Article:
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Dental Fitness: The secret to a long career

Published: June 26, 2024 by Dylan Allen

Two dentists in their white coats flexing their biceps.
Drs. Ralph A. Cooley (left) and Joe C. Ontiveros, two UTHealth Houston School of Dentistry faculty members, are ambassadors of healthy living as it pertains to practicing dentistry. Photo by Dylan Allen.
Man poses for picture at powerlifting competition while wearing first-place medal.
Dr. Joe C. Ontiveros won first place with a state-record-setting 519-pound deadlift in his age group. Photo courtesy of Dr. Ontiveros.

In the fast-paced world of being a dental professional, where endurance and precision are key elements in the day-to-day functions, the significance of physical fitness is often an overlooked aspect of the job.

Maintaining a high fitness level is crucial for dentists and hygienists alike, impacting not only their overall health but also their performance and career longevity. Consistent exercise can combat the physical demands of long procedures to prevent common musculoskeletal disorders.

Exploring the vital role that physical fitness plays in the field of dentistry, two UTHealth Houston School of Dentistry faculty use their personal experience and expertise on the current research to tell others about how a fit and active lifestyle can benefit both dental practitioners and their patients.

Over the last eight years, one elective course at the School of Dentistry has aimed to bring awareness to the importance of healthy living and bodily function as it pertains to the field. Assistant Dean of Admissions and Student Services Ralph Cooley, DDS, leads the Dental Fitness elective that gives students the knowledge and courses of action to maintain the bodily function the profession demands over the length of their career.

“Seventy percent of dental students complain about a pain they’re experiencing by only their third year of school,” Cooley said. “People think it’s easy because you’re just sitting and utilizing fine motor functions, but it’s actually very damaging to your body.”

Alongside the pain students can encompass shortly after they begin treating patients, 30 percent of the dentists who retire early do so as a response to a musculoskeletal injury. For careers that have individuals sitting for the majority of the day, eventual neck and back issues can often be linked to prolonged static postures (more commonly referred to as PSP) as a result of keeping the body still for long periods of time to perform fine dentistry.

“I’ve had colleagues that can’t practice anymore or are experiencing physical challenges because of dentistry,” Cooley said. “I believe that if our students are proactive from the beginning and practice good ergonomics, they won’t be destined for the same fate that previous generations of dentists have had to deal with.”

In both the elective course and multiple continuing education courses, Cooley points out six areas of focus when it comes to physical management: cardio/aerobic exercise, strength training, flexibility, ergonomics, sleep, and pain management. He gives his students and colleagues implementations to make in their life and career to curb the toll of long-term dental practice, including range-of-motion exercises, the proper positions one should take when performing certain procedures, and when/where to seek help to manage any pain.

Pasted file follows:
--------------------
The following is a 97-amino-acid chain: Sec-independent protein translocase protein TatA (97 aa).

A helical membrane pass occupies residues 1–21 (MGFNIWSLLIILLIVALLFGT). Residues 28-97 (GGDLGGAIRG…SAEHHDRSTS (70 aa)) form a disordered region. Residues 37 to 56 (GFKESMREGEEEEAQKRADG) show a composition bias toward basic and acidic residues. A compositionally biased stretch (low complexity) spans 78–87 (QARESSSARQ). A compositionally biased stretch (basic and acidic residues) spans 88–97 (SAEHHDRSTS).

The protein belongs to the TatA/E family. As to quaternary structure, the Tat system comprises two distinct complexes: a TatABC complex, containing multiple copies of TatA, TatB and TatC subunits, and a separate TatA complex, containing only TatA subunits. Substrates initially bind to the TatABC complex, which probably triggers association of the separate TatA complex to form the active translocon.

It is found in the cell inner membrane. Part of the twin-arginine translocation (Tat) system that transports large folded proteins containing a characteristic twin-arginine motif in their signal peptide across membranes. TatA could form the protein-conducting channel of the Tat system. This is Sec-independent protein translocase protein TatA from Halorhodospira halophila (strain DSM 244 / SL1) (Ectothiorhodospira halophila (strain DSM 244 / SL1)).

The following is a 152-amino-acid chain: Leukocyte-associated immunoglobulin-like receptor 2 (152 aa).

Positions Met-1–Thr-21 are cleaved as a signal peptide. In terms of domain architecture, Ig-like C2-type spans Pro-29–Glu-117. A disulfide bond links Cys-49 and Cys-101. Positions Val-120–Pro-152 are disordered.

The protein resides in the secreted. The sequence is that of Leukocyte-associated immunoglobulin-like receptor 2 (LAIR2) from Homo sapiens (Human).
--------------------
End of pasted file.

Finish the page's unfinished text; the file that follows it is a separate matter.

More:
“As dentists, we sit a lot, so we talk about ways in which you can stand, including certain procedures you can complete standing up,” he said. “A lot of students are also seasoned athletes, but we discuss that as a dentist you need to have a specific plan to know what muscles to target and what muscles to be cautious of over-strengthening.”

One faculty member who can attest to the relationship between muscle-strengthening and dentistry is Professor Joe C. Ontiveros, DDS, MS, who has participated in weight-lifting competitions in tandem with being a professional dentist.

“For me, dental fitness is one dimension of living a harmonious life of excellence,” Ontiveros said. “It’s about striving for balance in all areas of life — the spiritual, emotional, mental, and physical dimensions. For example, there is quite a bit of evidence that resistance training in particular is good for your mental health, both in the short term and the long term.”

Recently setting the deadlift state record in his age group at 519 lbs., Ontiveros believes that a healthy resistance regime that refines the core, spine, and grip has helped in his long-term success and minimal work-related injuries.

Poor grip strength in particular often goes under the radar as it is associated with an increased risk of all-cause premature mortality in healthy and middle-aged adults.

“One of the best exercises for a dentist to learn how to do properly is the barbell deadlift,” he said. “It is one of the great overall body strength builders. It fortifies the core, spine, legs, and grip strength.”

Whether it’s visiting the gym more often, or taking it up a step to begin competing with the best weight-lifters in the state, being conscientious about the physical demands of the profession can be vital in continuing the career for as long as possible.

“Throughout all of the technological advancements we’ve had recently, we teach that the most valuable piece of equipment you’re ever going to have is you and your body,” Cooley said. “Health care professionals have a responsibility to take care of themselves so they can take better care of others.”

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